And it is also beyond question that whatever one can say about Tsarist Russia, what came in the aftermath of its fall was a horror beyond imagination. This often gets lost in the pop culture depiction of the Russian Revolution, which modern day students are taught was some kind of revolt against a police-state tyranny. Sheer nonsense, of course, but the myth remains. The reality is of course very different. At the time of the revolution, Russia’s entire police force numbered a few thousand at most for a nation that stretched from Europe to China. The great irony around our perceptions of absolute monarchies is that the Enlightened Despots of the past wielded far less power over their subjects than our democratically elected governments of today. The absolute nature of past monarchies applied very much to the political realm, which in practice applied to the royal court and often little else. To the average man of the village commune the interference in his day to day life was minimal. Yes, he had to labour upon his noble master’s fields and pay the penny tax for firewood, but it is not like taxes are an alien concept today either (or any less onerous even if the form of them has changed).
The scars left by this heinous act still linger on Russia today. Edmund Burke argued the nation was an organic organism, a covenant between those dead, those living, and those yet to be born. Each nation was something unique, molded by its history into something original like a snowflake; beautiful, original and so very fragile. Imperial Russia was one such snowflake, with a history that traced back to Rurik who was the first of the Varangians . The Bolsheviks destroyed it utterly, and we can see the aftereffects even now. The great palaces, cathedrals and icons of the Russia of old sit empty, inhabited by ghosts of days past, while the Russians of today float listlessly. Russia itself is a petro-state ruled by playboy oligarchs and secret policemen, grown fat with the spoils looted from what occurred. Its people live in dead industrial cities of crumbling factories and concrete tenements, numbing the pain with alcohol and drugs which have become an epidemic while living in constant fear of the FSB, the modern day evolution of the assassins who snuffed out the Romanovs decades ago.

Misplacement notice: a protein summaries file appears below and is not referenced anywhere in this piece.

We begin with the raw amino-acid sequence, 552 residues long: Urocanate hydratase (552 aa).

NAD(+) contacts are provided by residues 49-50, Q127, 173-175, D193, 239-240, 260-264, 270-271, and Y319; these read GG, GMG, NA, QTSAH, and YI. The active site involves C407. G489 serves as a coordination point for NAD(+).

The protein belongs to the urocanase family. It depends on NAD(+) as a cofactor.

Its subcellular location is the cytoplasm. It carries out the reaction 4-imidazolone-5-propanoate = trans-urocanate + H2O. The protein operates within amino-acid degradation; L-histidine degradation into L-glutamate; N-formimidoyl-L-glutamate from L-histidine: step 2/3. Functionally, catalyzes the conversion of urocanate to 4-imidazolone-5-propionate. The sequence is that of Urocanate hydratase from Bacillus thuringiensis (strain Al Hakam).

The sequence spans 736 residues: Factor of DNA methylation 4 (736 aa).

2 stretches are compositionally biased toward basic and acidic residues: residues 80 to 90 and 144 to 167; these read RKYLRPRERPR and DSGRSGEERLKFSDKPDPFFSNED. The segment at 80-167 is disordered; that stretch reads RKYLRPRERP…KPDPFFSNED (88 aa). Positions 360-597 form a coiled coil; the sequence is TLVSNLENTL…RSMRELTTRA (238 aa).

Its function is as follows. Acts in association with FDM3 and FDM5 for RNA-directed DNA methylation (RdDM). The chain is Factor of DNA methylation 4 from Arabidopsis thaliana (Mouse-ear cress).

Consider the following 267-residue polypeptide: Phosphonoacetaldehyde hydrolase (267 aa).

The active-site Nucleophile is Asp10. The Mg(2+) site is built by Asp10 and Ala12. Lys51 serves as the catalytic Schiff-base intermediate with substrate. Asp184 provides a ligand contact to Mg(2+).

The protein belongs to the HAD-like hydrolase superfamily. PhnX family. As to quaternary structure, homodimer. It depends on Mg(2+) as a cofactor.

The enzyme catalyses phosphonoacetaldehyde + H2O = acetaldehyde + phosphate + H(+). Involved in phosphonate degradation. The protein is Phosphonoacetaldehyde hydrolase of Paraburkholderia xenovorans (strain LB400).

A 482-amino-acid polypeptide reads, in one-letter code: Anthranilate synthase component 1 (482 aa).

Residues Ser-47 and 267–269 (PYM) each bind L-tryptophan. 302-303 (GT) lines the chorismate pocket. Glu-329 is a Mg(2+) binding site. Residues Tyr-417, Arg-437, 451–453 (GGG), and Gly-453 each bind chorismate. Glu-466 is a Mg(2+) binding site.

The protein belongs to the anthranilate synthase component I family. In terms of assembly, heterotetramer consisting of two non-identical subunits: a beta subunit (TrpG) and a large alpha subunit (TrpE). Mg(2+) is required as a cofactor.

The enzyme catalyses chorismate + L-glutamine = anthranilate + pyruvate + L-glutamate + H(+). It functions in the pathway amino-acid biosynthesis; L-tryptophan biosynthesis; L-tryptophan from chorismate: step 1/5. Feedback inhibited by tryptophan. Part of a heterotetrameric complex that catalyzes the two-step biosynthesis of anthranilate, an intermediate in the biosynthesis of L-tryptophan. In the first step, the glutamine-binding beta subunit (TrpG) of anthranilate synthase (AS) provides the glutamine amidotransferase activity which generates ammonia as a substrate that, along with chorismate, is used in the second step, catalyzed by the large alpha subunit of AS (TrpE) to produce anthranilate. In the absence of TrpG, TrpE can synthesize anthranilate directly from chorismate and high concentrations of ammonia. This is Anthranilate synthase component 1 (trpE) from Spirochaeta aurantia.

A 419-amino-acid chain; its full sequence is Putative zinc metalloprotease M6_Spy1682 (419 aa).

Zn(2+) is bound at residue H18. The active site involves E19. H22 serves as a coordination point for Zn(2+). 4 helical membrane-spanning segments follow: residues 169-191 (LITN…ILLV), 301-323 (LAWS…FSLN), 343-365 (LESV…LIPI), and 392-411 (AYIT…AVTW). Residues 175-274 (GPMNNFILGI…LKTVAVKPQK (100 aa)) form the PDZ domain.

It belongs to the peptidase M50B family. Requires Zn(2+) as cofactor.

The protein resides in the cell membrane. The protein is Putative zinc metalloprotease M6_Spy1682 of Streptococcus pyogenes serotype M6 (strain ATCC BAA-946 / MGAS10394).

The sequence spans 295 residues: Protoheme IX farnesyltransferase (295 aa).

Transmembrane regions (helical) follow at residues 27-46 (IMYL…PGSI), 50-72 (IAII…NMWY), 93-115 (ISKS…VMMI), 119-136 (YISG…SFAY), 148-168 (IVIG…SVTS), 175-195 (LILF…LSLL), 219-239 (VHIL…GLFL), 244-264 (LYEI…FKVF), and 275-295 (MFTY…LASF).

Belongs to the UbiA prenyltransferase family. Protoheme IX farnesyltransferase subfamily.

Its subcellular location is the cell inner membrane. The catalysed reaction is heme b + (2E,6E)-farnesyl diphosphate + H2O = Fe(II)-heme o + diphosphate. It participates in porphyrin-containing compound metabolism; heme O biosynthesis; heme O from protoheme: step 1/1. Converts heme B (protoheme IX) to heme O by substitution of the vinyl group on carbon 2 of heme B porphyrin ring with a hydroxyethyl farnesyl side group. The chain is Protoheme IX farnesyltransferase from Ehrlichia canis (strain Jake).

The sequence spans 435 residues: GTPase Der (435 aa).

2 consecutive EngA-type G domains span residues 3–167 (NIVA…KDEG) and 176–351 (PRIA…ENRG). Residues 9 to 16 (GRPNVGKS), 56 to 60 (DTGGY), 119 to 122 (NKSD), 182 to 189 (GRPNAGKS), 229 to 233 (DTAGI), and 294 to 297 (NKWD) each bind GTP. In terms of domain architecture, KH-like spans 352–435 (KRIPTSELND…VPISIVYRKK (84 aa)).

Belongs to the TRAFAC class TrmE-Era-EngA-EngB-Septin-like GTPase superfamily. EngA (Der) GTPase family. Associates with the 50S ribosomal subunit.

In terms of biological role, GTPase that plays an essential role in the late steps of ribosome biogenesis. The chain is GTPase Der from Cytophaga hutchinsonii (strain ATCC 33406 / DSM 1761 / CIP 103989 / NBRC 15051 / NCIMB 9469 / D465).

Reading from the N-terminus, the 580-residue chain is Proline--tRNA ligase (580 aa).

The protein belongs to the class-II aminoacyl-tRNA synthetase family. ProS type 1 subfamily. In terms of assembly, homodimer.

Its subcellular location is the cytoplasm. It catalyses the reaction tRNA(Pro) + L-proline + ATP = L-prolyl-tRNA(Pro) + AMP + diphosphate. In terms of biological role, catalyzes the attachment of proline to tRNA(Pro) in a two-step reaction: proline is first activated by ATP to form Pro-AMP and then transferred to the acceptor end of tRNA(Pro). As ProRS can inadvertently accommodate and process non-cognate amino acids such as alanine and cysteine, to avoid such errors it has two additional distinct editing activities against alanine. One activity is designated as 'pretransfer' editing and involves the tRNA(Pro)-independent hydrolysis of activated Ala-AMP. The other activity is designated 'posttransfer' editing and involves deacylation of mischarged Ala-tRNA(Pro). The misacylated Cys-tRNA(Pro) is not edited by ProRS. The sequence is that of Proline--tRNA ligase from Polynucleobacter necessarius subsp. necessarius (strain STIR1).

All this comes from the fact that modern Russia simply has no sense of itself. The memory of past glories linger, hyped up by Putin through his warmongering in Eastern Europe. The appearance remains, but the essence is gone. What makes a nation, a real nation, is more than laws written upon paper and tax collectors, but an identity and a hope. It is, as Burke put it, a covenant that spans generations. The Tsars used to embody that covenant, but the Tsars are dead and gone. What remains is a zombie, dead but still lingering. Russia remains, but what it means to be Russian is gone.
That covenant is what a Tsar…a King…an Emperor, truly embodies. He is more than a war leader and a bureaucrat. He is a priest, the living vessel of the traditions and rites that his people revere, and his lady is his priestess. Laws are made by men, for on their own they are but words written on paper, and men are given their purpose by this essence. It promises continuity and something more than the day to day struggle to fill ones belly and survive to see another sunrise. It is a history and a future. That is what was destroyed on that dark day all those years ago. That is what I mourn. That is what I remember.